In the accompanying drawings, which are not drawn to scale but rather to emphasize the puncturing projections:
FIG. 1 is a schematic cross-sectional view illustrating a drug delivery device of unit construction made according to the invention.
FIG. 2 is a bottom elevational fragmentary view depicting a drug delivery device with a plurality of hollow apertured pointed projections extending from a drug source.
FIG. 3 is another schematic cross-sectional enlarged view illustrating another embodiment of the drug delivery device made with a backing member.
FIG. 4 shows a side view of an embodiment of a drug delivery device of a plurality of projections fixedly mounted onto a drug reservoir.
FIG. 5 illustrates a drug delivery device of a plurality of projections and a reservoir with a membrane, for controlling the rate of release from the reservoir, interposed between the projections and the reservoir.
FIG. 6 is a schematic cross-sectional view illustrating another embodiment of the drug delivery device with the puncturing projections and reservoir integral with a supporting member for holding the device on the skin.
FIG. 7 is a diagrammatic illustration of one embodiment of the drug delivery device placed on the skin with the projections penetrating the stratum corneum for percutaneously administering a drug.
In the drawings and the specification, like parts in related figures are identified by like number. The terms appearing earlier in the specification and in the description of the drawings, as well as embodiments thereof, are further described elsewhere in the disclosure.
Turning now to the drawings in detail, one embodiment of the new drug delivery device is generally indicated in FIG. 1 by the number 10. Device 10 is a single piece device comprising a plurality of projections 12 extending outwardly from one surface 14 of a drug reservoir 16 and it is made from a polymer material or the like. Projections 12 are fabricated in this embodiment in a needle-like design, that is, hollow or with a passageway for a drug 20 and with the free end of the projections having a wall defining an opening or aperture 18 of a preselected size and shape. The projection's end extending from the drug reservoir also has an opening 11 for the passage of the drug 20. Reservoir 16 contains the drug or a solution of drug 20 in communication with the passageway within each projection 12. Projections 12 are adapted to puncture and penetrate the stratum corneum of the epidermis and to administer drug 20 from the drug reservoir 16 into the body by percutaneous absorption. In operation, when device 10 is applied to the stratum corneum, projections 12 penetrate the stratum corneum for the passage of a drug 20 from the reservoir 16 through the passageway in projections 12 and through apertures 18 where drug 20 is administered beneath the stratum corneum.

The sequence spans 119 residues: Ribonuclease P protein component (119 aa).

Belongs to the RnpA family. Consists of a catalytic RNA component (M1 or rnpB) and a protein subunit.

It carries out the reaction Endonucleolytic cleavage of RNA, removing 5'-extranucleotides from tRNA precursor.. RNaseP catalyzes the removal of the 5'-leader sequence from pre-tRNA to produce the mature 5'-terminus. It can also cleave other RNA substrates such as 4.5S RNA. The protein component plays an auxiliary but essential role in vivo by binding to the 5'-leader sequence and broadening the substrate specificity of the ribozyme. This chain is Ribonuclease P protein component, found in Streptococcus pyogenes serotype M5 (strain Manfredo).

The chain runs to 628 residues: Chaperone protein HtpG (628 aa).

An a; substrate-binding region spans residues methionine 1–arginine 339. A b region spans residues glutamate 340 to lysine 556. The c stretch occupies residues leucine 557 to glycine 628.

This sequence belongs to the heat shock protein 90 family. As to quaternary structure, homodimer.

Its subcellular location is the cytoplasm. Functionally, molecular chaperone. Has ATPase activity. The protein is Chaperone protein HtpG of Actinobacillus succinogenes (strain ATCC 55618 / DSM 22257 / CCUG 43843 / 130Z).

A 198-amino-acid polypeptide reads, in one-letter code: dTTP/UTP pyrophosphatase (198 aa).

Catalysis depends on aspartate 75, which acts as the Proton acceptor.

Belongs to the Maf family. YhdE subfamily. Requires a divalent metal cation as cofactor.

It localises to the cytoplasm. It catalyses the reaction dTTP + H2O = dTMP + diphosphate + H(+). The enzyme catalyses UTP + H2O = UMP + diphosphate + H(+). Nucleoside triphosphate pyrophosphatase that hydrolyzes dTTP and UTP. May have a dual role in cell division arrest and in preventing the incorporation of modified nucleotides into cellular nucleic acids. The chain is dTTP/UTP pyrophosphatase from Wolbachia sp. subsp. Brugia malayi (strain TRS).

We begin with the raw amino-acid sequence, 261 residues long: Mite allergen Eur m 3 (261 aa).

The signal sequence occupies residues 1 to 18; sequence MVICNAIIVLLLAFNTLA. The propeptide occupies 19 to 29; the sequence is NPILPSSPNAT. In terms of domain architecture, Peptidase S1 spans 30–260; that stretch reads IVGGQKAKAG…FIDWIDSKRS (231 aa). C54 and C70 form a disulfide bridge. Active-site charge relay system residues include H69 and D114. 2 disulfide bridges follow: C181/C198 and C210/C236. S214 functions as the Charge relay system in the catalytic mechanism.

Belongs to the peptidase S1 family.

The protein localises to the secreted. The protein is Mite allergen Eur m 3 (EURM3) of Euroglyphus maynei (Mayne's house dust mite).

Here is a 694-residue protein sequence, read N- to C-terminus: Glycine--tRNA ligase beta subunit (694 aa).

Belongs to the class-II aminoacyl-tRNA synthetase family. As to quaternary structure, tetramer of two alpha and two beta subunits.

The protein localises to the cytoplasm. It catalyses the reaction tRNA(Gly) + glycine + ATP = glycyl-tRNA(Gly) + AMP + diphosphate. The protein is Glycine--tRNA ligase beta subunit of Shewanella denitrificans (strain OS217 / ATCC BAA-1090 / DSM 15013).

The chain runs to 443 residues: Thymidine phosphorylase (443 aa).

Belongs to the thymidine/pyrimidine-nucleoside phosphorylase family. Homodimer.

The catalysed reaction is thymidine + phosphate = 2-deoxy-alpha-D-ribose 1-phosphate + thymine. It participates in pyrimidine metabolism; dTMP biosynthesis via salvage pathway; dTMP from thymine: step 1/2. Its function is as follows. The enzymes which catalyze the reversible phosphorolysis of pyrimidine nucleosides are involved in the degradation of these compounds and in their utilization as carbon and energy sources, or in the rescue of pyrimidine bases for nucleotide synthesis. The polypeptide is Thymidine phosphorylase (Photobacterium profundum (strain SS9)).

FIG. 2 illustrates another drug delivery device of the invention. In FIG. 2, a drug delivery device 10 is shown formed of two separate parts that when suitably joined together act in concert to function as a single piece drug delivery device. One part of this two part drug delivery device 10 is comprised of a plurality of puncturing projections 12 constructed from a thin metal, alloy or polymer base 24 with the projections extended outwardly from the exposed surface of base 24. Projections 12 usually are round and formed with a passageway and a sharp opening 28 at their free end. The end of projections 12 at base 24 also are made with an opening 11 for permitting a drug 20 to pass from drug reservoir 16 into passageway of projections 12. The other part of the two part drug delivery device 10 is drug reservoir 16 positioned and over-layed on base 24. Drug reservoir 16 generally is made from a moldable polymer in the form of a hollow container, a solid, or the like and it is held on base 24 by molding the reservoir on the base or it is held on the base by an adhesive layer interposed on the peripheries between the base and reservoir. Drug reservoir 16 wall 13 over-layed on base 24 is optionally formed with openings (not shown) in axial alignment with openings 11 of projections 12, or alternatively wall 13, as shown, is made of a material permeable to drug 20, as by diffusion, to release drug from the reservoir to the projections at a predetermined, controlled rate. Thus, drug 20 contained in drug reservoir 16 can be in communication with the passageway of projections 12 through openings in wall 13 or through a barrier of a drug release rate controlling material.